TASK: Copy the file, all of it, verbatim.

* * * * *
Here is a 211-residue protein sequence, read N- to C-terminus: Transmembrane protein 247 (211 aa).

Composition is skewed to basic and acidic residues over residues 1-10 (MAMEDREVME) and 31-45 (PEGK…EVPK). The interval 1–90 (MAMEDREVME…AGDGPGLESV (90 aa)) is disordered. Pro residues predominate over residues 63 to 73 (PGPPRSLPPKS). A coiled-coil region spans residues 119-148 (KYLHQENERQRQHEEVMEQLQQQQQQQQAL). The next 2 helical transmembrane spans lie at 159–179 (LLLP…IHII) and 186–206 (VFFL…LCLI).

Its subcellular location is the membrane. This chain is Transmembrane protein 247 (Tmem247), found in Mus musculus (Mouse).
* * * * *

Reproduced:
Here is a 211-residue protein sequence, read N- to C-terminus: Transmembrane protein 247 (211 aa).

Composition is skewed to basic and acidic residues over residues 1-10 (MAMEDREVME) and 31-45 (PEGK…EVPK). The interval 1–90 (MAMEDREVME…AGDGPGLESV (90 aa)) is disordered. Pro residues predominate over residues 63 to 73 (PGPPRSLPPKS). A coiled-coil region spans residues 119-148 (KYLHQENERQRQHEEVMEQLQQQQQQQQAL). The next 2 helical transmembrane spans lie at 159–179 (LLLP…IHII) and 186–206 (VFFL…LCLI).

Its subcellular location is the membrane. This chain is Transmembrane protein 247 (Tmem247), found in Mus musculus (Mouse).